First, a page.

Before turning to the Defence, it is worth noting that as pleaded, the LIBOR allegations in the Particulars of Claim are general in nature. All that PAG and companies in PAG's position really have to go on are the public findings of the regulators (and press comment). The bank is, however, in a different position. Having been through major regulatory investigations with the FSA and the European and American regulators over a number of years, RBS has obviously had to examine what happened in great detail. Moreover, leaving aside the regulatory matters, simply as a matter of sound administration, RBS must have made it its business to find out what happened. As counsel for PAG has submitted in these proceedings a number of times, from before these proceedings began, RBS has known what was going on.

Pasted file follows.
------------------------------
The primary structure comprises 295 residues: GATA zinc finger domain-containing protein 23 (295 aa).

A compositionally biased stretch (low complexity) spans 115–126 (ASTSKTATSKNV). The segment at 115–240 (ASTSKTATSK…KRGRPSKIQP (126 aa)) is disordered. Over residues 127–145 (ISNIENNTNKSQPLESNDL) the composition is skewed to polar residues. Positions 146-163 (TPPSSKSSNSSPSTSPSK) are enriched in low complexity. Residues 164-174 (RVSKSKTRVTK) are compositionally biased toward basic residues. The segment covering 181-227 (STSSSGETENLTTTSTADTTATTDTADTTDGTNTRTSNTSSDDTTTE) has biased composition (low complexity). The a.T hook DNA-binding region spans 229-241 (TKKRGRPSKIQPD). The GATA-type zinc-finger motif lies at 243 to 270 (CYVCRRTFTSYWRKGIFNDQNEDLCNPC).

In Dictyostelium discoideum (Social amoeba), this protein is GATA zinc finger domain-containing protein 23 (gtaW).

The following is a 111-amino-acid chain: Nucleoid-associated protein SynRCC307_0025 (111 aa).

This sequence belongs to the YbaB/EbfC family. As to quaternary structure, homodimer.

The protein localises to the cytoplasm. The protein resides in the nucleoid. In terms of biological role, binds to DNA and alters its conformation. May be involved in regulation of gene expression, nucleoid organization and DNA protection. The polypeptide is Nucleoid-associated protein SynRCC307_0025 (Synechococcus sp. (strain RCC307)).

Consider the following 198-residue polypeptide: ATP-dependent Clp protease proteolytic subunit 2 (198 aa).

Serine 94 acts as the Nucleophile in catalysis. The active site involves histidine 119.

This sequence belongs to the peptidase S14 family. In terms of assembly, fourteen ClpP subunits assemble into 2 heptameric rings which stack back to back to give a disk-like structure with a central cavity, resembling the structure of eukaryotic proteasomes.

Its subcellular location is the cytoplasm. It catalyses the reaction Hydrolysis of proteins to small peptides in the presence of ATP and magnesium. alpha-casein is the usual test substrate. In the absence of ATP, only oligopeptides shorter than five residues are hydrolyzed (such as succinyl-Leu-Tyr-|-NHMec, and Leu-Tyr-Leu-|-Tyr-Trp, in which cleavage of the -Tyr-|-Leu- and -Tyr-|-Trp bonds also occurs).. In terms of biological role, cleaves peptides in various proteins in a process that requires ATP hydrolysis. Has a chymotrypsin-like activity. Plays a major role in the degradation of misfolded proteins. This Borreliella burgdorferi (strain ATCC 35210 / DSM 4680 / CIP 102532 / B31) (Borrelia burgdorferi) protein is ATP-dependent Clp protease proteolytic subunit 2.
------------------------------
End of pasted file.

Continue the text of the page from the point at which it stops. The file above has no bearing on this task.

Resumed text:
In its Defence in these proceedings, RBS denied making any of the alleged representations. As to the falsity of the representations, RBS formally admitted misconduct relating to JPY and CHF LIBOR in the same terms as that admitted in public in Attachment A to the DPA. Those were the only admissions RBS made about the falsity of the representations. The remainder of the allegations were denied or not admitted, it was not always entirely clear which. This requires some explanation.


First, as regards other currencies and tenors, the Defence specifically made the point (para 260(3)(c)) that there have been no regulatory findings of misconduct on the part of RBS relating to GBP LIBOR, the currency of PAG's swaps. In the judgments dated 8 th June 2015 [2015] EWHC 1557 (Ch) and 15 th June 2015 [2015] EWHC 2197 (Ch) I held that this put in issue the basis on which the regulatory findings had been made, which mattered given that the FSA's findings were the product of a without prejudice negotiated settlement...